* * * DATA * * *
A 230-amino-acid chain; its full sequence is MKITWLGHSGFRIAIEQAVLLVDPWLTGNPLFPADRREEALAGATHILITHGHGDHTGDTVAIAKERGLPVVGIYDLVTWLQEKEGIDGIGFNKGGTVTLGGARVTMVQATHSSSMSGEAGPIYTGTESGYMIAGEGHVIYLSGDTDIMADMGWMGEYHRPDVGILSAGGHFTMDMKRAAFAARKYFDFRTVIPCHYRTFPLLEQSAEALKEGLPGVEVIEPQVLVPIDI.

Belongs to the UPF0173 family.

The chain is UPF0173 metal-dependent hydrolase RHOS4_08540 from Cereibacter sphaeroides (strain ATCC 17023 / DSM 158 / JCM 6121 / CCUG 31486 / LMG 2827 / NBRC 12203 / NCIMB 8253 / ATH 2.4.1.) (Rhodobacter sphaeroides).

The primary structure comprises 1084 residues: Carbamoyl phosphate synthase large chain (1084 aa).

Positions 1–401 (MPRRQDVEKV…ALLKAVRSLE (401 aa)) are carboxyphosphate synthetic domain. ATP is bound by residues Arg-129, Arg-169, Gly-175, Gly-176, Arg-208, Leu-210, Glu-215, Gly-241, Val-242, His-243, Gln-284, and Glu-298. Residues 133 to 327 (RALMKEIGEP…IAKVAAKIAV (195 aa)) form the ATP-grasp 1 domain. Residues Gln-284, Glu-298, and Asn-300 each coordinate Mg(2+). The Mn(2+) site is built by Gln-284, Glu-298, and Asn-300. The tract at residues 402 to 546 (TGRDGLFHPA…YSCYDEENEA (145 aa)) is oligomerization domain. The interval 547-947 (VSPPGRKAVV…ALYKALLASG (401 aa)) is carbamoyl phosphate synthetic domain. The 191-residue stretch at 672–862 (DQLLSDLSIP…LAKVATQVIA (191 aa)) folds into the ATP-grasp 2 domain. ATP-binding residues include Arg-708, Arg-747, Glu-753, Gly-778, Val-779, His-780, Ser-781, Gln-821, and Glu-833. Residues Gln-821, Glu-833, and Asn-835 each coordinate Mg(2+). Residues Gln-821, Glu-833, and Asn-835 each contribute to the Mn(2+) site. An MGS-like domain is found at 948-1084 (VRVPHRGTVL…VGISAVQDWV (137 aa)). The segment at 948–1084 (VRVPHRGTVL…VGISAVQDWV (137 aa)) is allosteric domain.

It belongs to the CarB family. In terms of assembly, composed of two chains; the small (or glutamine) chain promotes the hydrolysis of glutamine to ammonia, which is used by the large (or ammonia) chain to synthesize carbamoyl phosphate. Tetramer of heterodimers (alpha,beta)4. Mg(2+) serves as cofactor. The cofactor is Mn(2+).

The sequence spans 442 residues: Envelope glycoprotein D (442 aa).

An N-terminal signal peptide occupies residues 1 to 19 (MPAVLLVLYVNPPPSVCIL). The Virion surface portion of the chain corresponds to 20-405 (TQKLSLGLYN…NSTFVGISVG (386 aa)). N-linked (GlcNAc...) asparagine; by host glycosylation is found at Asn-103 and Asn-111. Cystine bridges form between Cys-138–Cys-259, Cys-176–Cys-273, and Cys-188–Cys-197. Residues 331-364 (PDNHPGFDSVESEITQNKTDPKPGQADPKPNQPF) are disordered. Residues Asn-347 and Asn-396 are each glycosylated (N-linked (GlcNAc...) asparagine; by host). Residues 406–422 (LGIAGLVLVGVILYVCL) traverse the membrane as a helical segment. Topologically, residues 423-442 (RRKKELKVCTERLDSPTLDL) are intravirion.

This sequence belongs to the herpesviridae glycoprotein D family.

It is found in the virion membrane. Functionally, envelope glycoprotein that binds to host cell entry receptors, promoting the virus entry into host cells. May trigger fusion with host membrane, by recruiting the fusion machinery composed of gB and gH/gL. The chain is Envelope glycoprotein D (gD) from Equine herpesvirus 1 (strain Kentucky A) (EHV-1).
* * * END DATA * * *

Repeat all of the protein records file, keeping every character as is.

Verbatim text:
A 230-amino-acid chain; its full sequence is MKITWLGHSGFRIAIEQAVLLVDPWLTGNPLFPADRREEALAGATHILITHGHGDHTGDTVAIAKERGLPVVGIYDLVTWLQEKEGIDGIGFNKGGTVTLGGARVTMVQATHSSSMSGEAGPIYTGTESGYMIAGEGHVIYLSGDTDIMADMGWMGEYHRPDVGILSAGGHFTMDMKRAAFAARKYFDFRTVIPCHYRTFPLLEQSAEALKEGLPGVEVIEPQVLVPIDI.

Belongs to the UPF0173 family.

The chain is UPF0173 metal-dependent hydrolase RHOS4_08540 from Cereibacter sphaeroides (strain ATCC 17023 / DSM 158 / JCM 6121 / CCUG 31486 / LMG 2827 / NBRC 12203 / NCIMB 8253 / ATH 2.4.1.) (Rhodobacter sphaeroides).

The primary structure comprises 1084 residues: Carbamoyl phosphate synthase large chain (1084 aa).

Positions 1–401 (MPRRQDVEKV…ALLKAVRSLE (401 aa)) are carboxyphosphate synthetic domain. ATP is bound by residues Arg-129, Arg-169, Gly-175, Gly-176, Arg-208, Leu-210, Glu-215, Gly-241, Val-242, His-243, Gln-284, and Glu-298. Residues 133 to 327 (RALMKEIGEP…IAKVAAKIAV (195 aa)) form the ATP-grasp 1 domain. Residues Gln-284, Glu-298, and Asn-300 each coordinate Mg(2+). The Mn(2+) site is built by Gln-284, Glu-298, and Asn-300. The tract at residues 402 to 546 (TGRDGLFHPA…YSCYDEENEA (145 aa)) is oligomerization domain. The interval 547-947 (VSPPGRKAVV…ALYKALLASG (401 aa)) is carbamoyl phosphate synthetic domain. The 191-residue stretch at 672–862 (DQLLSDLSIP…LAKVATQVIA (191 aa)) folds into the ATP-grasp 2 domain. ATP-binding residues include Arg-708, Arg-747, Glu-753, Gly-778, Val-779, His-780, Ser-781, Gln-821, and Glu-833. Residues Gln-821, Glu-833, and Asn-835 each coordinate Mg(2+). Residues Gln-821, Glu-833, and Asn-835 each contribute to the Mn(2+) site. An MGS-like domain is found at 948-1084 (VRVPHRGTVL…VGISAVQDWV (137 aa)). The segment at 948–1084 (VRVPHRGTVL…VGISAVQDWV (137 aa)) is allosteric domain.

It belongs to the CarB family. In terms of assembly, composed of two chains; the small (or glutamine) chain promotes the hydrolysis of glutamine to ammonia, which is used by the large (or ammonia) chain to synthesize carbamoyl phosphate. Tetramer of heterodimers (alpha,beta)4. Mg(2+) serves as cofactor. The cofactor is Mn(2+).

The sequence spans 442 residues: Envelope glycoprotein D (442 aa).

An N-terminal signal peptide occupies residues 1 to 19 (MPAVLLVLYVNPPPSVCIL). The Virion surface portion of the chain corresponds to 20-405 (TQKLSLGLYN…NSTFVGISVG (386 aa)). N-linked (GlcNAc...) asparagine; by host glycosylation is found at Asn-103 and Asn-111. Cystine bridges form between Cys-138–Cys-259, Cys-176–Cys-273, and Cys-188–Cys-197. Residues 331-364 (PDNHPGFDSVESEITQNKTDPKPGQADPKPNQPF) are disordered. Residues Asn-347 and Asn-396 are each glycosylated (N-linked (GlcNAc...) asparagine; by host). Residues 406–422 (LGIAGLVLVGVILYVCL) traverse the membrane as a helical segment. Topologically, residues 423-442 (RRKKELKVCTERLDSPTLDL) are intravirion.

This sequence belongs to the herpesviridae glycoprotein D family.

It is found in the virion membrane. Functionally, envelope glycoprotein that binds to host cell entry receptors, promoting the virus entry into host cells. May trigger fusion with host membrane, by recruiting the fusion machinery composed of gB and gH/gL. The chain is Envelope glycoprotein D (gD) from Equine herpesvirus 1 (strain Kentucky A) (EHV-1).